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Medical assistance in dying: a Bloc MP denounces the

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Bloc MP Luc Thériault was Daniel's guest Thibeault on the show “The Scenes of Power”.

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Bloc MP Luc Thériault denounces the decline and the “lack of courage” of Ottawa in the matter of medical assistance in dying.

Federal Health Minister Marc Holland has argued that provincial health systems are not ready and need time to expand the medical assistance in dying program to accommodate more people. include people whose only medical problem is mental illness.

We work at the last minute, we work on schedule and we have no real intention of going there […]. What is missing is the political courage to let the polls take place and look at the interests of patients, said Luc Thériault, Bloc member for Montcalm, in an interview on the show Les Backstage of power.

For its part, Quebec says it is ready and is pressing Ottawa to make concrete gestures in the medical assistance in dying file.

In 2021, the report of the Independent Joint Committee on Medical Assistance in Dying recommended that the federal government move forward with advance requests from adults experiencing dementia and dementia. Alzheimer.

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For Luc Thériault, this decline – unless there is a change by the March 17 deadline – means that patients who choose medical assistance in dying will have the burden of asserting their rights and defending themselves in court.

He deplores that the only options currently available to these people to reduce their suffering consist of taking legal action or putting an end to their -same in their days.

Even though Quebec has had a law on medical assistance in dying since 2015, a blockage remains in the Criminal Code (under federal jurisdiction). Quebec's Ministers of Seniors, Justice and Canadian Relations unitedly called for a change to the Code.

We do this for people who are waiting. Behind these people, there are human tragedies.

A quote from Sonia Bélanger, Minister of Seniors of Quebec

An amendment would advance advance requests and protect doctors.

The MP Thériault supports this request from Quebec. Let's make sure that if we open the door to advance consent, the doctor who works with the patient does not find himself in a situation where he could be criminally accused, he emphasizes.

The office of the Minister of Justice of Canada, Arif Virani, quickly reacted to Quebec's request, but its response maintains a certain vagueness.

< p class="StyledBodyHtmlParagraph-sc-48221190-4 hnvfyV">Criminal law applies across Canada, ensuring consistent standards nationally. This ensures that individuals across the country must adhere to the same rules regardless of location, leaving no room for evasion of consequences in different jurisdictions [sic]. This is why, in the case of medical assistance in dying (MAID), it is important that all doctors and actors in the system respect the necessary standards, in all provinces, before proceeding. p>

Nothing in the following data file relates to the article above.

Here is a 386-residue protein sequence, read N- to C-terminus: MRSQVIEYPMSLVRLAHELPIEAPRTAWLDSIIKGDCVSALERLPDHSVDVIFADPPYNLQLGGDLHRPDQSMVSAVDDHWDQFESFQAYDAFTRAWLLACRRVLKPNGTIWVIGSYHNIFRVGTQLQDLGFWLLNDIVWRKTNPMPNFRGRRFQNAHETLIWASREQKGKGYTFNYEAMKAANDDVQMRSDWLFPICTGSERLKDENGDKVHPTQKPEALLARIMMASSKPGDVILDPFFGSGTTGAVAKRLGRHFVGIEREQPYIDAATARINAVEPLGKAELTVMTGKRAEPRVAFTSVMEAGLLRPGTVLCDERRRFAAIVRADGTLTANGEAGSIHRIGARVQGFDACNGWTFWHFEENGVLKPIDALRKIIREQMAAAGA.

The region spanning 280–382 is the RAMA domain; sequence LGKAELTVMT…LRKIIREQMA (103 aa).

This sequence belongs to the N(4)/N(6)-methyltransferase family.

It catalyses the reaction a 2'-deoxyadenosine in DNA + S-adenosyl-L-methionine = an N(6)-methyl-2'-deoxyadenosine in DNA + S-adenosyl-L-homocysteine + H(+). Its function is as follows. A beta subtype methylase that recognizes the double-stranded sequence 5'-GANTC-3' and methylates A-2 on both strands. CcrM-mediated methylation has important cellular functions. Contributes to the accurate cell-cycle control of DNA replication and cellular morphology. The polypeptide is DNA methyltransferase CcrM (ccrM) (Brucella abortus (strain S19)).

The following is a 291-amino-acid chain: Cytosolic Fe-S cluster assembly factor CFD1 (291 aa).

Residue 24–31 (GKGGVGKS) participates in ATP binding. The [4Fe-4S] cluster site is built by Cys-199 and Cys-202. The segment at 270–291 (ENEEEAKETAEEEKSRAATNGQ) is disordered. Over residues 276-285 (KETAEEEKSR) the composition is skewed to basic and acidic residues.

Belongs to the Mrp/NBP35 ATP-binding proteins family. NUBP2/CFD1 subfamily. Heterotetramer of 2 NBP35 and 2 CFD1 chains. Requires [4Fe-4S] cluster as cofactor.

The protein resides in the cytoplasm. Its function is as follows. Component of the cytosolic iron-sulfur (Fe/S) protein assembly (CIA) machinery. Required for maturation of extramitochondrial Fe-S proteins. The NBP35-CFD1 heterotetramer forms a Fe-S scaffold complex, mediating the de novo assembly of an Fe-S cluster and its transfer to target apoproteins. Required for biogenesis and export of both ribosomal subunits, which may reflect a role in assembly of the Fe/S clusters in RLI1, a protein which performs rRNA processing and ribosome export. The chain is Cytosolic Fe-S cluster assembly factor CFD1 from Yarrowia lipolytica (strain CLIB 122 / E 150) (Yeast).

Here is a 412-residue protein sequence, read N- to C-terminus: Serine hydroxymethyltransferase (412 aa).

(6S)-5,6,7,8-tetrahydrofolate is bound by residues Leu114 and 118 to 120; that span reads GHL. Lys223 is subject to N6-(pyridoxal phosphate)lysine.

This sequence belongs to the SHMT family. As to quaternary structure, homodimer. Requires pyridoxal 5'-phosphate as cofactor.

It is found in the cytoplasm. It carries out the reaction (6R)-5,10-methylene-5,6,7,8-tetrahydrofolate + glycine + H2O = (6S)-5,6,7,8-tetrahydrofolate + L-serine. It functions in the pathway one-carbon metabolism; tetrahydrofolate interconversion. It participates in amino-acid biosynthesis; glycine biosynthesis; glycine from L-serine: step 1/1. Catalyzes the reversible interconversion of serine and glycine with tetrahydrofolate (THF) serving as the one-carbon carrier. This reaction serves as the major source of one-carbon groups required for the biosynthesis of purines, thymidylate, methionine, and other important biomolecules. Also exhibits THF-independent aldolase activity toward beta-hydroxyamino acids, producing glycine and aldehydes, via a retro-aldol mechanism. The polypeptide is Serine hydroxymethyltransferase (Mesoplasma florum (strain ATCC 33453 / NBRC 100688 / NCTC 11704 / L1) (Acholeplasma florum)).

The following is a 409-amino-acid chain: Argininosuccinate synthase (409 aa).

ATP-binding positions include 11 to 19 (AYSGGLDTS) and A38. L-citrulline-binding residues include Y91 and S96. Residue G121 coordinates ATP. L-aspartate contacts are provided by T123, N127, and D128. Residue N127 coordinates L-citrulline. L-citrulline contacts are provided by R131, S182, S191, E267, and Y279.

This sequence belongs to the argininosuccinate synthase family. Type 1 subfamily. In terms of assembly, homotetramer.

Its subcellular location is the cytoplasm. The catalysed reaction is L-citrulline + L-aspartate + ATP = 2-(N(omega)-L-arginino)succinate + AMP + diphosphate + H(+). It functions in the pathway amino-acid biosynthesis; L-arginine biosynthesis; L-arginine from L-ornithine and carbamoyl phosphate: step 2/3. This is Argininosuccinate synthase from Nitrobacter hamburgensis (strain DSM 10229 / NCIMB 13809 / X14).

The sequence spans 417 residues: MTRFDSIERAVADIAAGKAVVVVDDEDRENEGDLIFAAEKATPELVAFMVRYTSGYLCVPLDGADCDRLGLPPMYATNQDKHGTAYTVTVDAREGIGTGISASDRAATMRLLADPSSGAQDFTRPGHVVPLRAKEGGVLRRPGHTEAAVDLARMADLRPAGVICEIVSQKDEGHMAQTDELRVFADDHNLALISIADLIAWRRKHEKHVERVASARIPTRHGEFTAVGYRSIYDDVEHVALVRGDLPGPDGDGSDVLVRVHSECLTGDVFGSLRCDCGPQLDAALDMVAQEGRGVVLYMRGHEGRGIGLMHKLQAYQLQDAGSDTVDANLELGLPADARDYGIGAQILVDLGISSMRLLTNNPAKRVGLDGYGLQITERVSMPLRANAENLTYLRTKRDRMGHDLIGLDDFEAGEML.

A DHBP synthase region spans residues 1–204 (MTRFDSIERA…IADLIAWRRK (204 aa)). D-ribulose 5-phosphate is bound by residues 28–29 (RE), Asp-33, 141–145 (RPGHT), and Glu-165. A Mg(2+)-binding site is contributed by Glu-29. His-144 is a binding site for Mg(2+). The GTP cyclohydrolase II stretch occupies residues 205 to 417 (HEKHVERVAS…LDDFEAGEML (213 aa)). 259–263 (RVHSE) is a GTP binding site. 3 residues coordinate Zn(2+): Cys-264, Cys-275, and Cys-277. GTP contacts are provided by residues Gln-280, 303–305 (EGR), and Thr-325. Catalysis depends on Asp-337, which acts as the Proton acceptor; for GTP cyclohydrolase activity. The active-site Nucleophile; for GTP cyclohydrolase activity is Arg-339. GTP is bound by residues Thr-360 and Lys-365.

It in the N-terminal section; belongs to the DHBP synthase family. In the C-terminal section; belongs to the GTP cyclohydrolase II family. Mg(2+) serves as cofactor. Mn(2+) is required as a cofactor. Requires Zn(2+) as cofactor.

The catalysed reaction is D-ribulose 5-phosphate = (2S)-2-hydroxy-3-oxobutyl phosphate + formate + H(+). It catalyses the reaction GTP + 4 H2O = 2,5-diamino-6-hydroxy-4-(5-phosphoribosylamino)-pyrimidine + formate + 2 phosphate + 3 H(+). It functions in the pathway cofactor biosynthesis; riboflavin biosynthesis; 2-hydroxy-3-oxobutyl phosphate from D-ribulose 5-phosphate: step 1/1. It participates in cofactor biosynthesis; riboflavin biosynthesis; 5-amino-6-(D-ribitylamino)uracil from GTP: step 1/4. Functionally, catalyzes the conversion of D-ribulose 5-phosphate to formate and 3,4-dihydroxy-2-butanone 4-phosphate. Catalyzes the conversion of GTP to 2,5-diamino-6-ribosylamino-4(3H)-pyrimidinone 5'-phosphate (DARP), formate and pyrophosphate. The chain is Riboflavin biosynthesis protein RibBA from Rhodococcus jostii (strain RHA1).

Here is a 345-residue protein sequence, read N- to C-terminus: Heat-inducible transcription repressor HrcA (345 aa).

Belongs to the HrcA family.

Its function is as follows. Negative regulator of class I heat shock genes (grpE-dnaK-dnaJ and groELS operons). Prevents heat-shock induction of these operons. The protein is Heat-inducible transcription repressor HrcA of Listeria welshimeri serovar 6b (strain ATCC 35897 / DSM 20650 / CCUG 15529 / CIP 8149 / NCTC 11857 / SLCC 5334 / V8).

This response does not satisfy Minister Sonia Bélanger's office.

< p class="Text-sc-2357a233-1 imohSo">The federal government will have to explain its insensitivity to affected families. We don't want him to brush aside such a legitimate request from Quebec.

A quote from Sonia Bélanger, Minister of Seniors of Quebec

Minister Bélanger's office argues that Quebec has legislative solutions to move forward, without specifying which ones.

A consensus exists in Quebec on the issue of medical assistance in dying, as highlighted by the College of Physicians. Quebec was also the first Canadian province to adopt a law on the subject, in 2015. However, the tone and openness when it comes to medical assistance in dying are not the same in Ottawa.

Probably because no political party in Quebec owes the election of its leader to the religious right […]. When you have to be accountable to the religious right, you go about it in an electoral way, analyzes Luc Thériault, who sits on the Joint Committee on Medical Assistance in Dying.

Lieutenant of the Conservative Party in Quebec, Pierre Paul-Hus affirms that on social issues such as medical assistance in dying, voting is free for the deputies of his party.

You are asking me the question, should we have advance requests [for medical assistance in dying]? I tell you personally: yes. My colleagues from Quebec also think it’s a very good idea. I have colleagues elsewhere who are not sure […]. On every social issue, at home, we vote with our conscience.

Mr. Paul-Hus says he is in favor of amending the Criminal Code to allow advance requests, as requested by Quebec.

MP Luc Thériault deplores, however, the systematic opposition of conservative colleagues who complicate and slow down the work as well as the progress of legislative documents in the House of Commons and the Senate.

Mr. Thériault still has work to do on the issue of medical assistance in dying and hopes to see progress by the 2025 elections.

This interview with Luc Thériault will be broadcast on the show The Scenes of Power at 11 h on the airwaves of ICI RDI and ICI TÉLÉ.

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